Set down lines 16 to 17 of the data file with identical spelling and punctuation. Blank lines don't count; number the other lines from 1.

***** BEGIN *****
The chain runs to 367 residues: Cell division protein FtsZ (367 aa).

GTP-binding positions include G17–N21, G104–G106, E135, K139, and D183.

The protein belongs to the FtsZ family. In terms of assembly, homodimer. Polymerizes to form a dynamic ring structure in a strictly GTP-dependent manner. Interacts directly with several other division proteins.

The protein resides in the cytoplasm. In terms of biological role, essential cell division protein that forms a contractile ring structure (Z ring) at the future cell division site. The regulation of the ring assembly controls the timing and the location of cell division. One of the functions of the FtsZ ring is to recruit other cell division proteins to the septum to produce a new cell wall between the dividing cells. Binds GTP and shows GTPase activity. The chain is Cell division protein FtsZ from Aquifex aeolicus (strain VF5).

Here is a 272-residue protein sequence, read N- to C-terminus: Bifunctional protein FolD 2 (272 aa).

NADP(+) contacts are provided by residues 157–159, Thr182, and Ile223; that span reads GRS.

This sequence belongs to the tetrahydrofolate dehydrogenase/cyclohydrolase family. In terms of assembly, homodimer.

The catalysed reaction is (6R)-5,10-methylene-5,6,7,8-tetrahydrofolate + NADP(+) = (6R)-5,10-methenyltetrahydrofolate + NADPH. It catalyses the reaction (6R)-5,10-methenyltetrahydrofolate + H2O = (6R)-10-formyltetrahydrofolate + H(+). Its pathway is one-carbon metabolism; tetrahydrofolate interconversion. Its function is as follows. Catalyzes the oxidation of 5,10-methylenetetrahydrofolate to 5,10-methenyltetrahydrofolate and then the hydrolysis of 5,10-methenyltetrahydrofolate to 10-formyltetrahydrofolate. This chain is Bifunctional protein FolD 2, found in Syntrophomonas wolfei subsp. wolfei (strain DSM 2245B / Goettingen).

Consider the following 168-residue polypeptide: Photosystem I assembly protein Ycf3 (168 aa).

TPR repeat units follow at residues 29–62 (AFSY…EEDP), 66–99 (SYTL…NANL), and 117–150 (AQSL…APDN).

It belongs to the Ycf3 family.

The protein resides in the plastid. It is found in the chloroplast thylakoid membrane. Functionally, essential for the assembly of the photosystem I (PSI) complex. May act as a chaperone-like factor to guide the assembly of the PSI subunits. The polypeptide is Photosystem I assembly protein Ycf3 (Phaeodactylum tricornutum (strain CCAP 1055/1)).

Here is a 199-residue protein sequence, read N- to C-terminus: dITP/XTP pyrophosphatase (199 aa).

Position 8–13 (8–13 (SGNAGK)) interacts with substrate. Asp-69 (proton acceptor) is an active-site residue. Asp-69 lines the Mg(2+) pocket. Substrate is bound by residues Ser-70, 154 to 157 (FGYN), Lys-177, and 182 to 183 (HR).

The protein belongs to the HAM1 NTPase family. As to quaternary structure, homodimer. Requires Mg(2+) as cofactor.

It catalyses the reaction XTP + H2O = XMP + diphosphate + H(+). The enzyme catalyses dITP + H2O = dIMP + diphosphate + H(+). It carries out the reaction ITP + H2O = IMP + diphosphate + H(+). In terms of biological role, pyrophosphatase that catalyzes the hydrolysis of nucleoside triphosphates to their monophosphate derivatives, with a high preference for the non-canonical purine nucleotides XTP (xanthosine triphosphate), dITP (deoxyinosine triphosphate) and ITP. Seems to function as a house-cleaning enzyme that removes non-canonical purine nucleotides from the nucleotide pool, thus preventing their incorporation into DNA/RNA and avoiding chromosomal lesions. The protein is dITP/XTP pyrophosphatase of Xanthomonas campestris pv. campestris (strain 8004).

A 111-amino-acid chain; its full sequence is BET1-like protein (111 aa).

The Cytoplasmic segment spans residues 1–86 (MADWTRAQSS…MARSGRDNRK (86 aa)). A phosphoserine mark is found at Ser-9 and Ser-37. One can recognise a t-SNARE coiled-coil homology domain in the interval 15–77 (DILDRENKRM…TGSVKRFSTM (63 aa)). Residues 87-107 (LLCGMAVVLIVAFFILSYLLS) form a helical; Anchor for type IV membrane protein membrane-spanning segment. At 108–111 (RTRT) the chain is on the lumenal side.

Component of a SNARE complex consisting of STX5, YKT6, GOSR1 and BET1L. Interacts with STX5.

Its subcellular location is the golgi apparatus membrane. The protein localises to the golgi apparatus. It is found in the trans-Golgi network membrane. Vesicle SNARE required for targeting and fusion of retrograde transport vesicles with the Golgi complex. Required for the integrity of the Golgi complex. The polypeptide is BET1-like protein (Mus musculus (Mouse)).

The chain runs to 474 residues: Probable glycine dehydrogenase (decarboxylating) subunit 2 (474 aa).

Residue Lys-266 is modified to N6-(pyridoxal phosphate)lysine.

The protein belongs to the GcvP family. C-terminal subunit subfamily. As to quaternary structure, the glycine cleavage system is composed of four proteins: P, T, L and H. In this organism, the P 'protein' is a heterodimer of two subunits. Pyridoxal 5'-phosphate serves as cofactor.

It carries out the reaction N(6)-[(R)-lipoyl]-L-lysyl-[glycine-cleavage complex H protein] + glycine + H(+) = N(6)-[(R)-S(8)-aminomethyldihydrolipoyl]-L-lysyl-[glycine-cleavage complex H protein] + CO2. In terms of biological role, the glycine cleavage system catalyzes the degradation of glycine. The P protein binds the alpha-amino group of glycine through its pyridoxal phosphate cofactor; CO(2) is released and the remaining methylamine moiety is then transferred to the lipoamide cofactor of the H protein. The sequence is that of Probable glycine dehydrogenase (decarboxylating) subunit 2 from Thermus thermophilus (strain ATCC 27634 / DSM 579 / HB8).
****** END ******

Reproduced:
It catalyses the reaction XTP + H2O = XMP + diphosphate + H(+). The enzyme catalyses dITP + H2O = dIMP + diphosphate + H(+). It carries out the reaction ITP + H2O = IMP + diphosphate + H(+). In terms of biological role, pyrophosphatase that catalyzes the hydrolysis of nucleoside triphosphates to their monophosphate derivatives, with a high preference for the non-canonical purine nucleotides XTP (xanthosine triphosphate), dITP (deoxyinosine triphosphate) and ITP. Seems to function as a house-cleaning enzyme that removes non-canonical purine nucleotides from the nucleotide pool, thus preventing their incorporation into DNA/RNA and avoiding chromosomal lesions. The protein is dITP/XTP pyrophosphatase of Xanthomonas campestris pv. campestris (strain 8004).

A 111-amino-acid chain; its full sequence is BET1-like protein (111 aa).